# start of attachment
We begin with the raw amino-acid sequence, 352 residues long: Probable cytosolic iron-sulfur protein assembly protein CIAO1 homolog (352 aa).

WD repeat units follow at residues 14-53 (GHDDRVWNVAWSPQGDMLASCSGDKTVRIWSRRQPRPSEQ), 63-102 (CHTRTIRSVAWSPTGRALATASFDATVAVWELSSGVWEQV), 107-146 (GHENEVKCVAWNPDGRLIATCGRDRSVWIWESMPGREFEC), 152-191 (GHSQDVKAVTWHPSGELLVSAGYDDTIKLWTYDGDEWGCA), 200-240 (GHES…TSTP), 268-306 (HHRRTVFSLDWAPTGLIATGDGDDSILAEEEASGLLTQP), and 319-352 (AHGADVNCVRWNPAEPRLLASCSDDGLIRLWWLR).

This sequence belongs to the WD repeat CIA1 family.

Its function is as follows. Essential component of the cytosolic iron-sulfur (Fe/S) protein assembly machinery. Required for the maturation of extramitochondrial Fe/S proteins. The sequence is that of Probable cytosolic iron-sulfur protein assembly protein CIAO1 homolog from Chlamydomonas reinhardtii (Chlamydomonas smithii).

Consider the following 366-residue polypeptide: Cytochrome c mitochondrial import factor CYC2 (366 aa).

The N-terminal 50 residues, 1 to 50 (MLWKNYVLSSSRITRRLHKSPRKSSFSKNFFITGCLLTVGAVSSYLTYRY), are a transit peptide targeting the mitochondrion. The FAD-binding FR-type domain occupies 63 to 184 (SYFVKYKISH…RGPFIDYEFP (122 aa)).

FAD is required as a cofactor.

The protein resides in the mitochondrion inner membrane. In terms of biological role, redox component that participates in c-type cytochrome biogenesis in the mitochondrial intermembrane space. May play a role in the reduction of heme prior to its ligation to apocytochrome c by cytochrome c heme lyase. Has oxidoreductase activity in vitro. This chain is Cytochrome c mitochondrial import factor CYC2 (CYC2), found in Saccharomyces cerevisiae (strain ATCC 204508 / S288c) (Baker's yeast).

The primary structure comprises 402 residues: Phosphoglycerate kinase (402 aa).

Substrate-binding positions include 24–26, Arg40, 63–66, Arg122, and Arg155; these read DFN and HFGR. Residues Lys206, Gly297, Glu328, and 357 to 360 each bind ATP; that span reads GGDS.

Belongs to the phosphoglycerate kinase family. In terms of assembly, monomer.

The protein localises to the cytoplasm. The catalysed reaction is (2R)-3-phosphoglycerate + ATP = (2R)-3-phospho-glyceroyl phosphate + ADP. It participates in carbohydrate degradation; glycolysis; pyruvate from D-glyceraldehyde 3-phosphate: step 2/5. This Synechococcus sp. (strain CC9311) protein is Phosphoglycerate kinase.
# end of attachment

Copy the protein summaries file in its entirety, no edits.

We begin with the raw amino-acid sequence, 352 residues long: Probable cytosolic iron-sulfur protein assembly protein CIAO1 homolog (352 aa).

WD repeat units follow at residues 14-53 (GHDDRVWNVAWSPQGDMLASCSGDKTVRIWSRRQPRPSEQ), 63-102 (CHTRTIRSVAWSPTGRALATASFDATVAVWELSSGVWEQV), 107-146 (GHENEVKCVAWNPDGRLIATCGRDRSVWIWESMPGREFEC), 152-191 (GHSQDVKAVTWHPSGELLVSAGYDDTIKLWTYDGDEWGCA), 200-240 (GHES…TSTP), 268-306 (HHRRTVFSLDWAPTGLIATGDGDDSILAEEEASGLLTQP), and 319-352 (AHGADVNCVRWNPAEPRLLASCSDDGLIRLWWLR).

This sequence belongs to the WD repeat CIA1 family.

Its function is as follows. Essential component of the cytosolic iron-sulfur (Fe/S) protein assembly machinery. Required for the maturation of extramitochondrial Fe/S proteins. The sequence is that of Probable cytosolic iron-sulfur protein assembly protein CIAO1 homolog from Chlamydomonas reinhardtii (Chlamydomonas smithii).

Consider the following 366-residue polypeptide: Cytochrome c mitochondrial import factor CYC2 (366 aa).

The N-terminal 50 residues, 1 to 50 (MLWKNYVLSSSRITRRLHKSPRKSSFSKNFFITGCLLTVGAVSSYLTYRY), are a transit peptide targeting the mitochondrion. The FAD-binding FR-type domain occupies 63 to 184 (SYFVKYKISH…RGPFIDYEFP (122 aa)).

FAD is required as a cofactor.

The protein resides in the mitochondrion inner membrane. In terms of biological role, redox component that participates in c-type cytochrome biogenesis in the mitochondrial intermembrane space. May play a role in the reduction of heme prior to its ligation to apocytochrome c by cytochrome c heme lyase. Has oxidoreductase activity in vitro. This chain is Cytochrome c mitochondrial import factor CYC2 (CYC2), found in Saccharomyces cerevisiae (strain ATCC 204508 / S288c) (Baker's yeast).

The primary structure comprises 402 residues: Phosphoglycerate kinase (402 aa).

Substrate-binding positions include 24–26, Arg40, 63–66, Arg122, and Arg155; these read DFN and HFGR. Residues Lys206, Gly297, Glu328, and 357 to 360 each bind ATP; that span reads GGDS.

Belongs to the phosphoglycerate kinase family. In terms of assembly, monomer.

The protein localises to the cytoplasm. The catalysed reaction is (2R)-3-phosphoglycerate + ATP = (2R)-3-phospho-glyceroyl phosphate + ADP. It participates in carbohydrate degradation; glycolysis; pyruvate from D-glyceraldehyde 3-phosphate: step 2/5. This Synechococcus sp. (strain CC9311) protein is Phosphoglycerate kinase.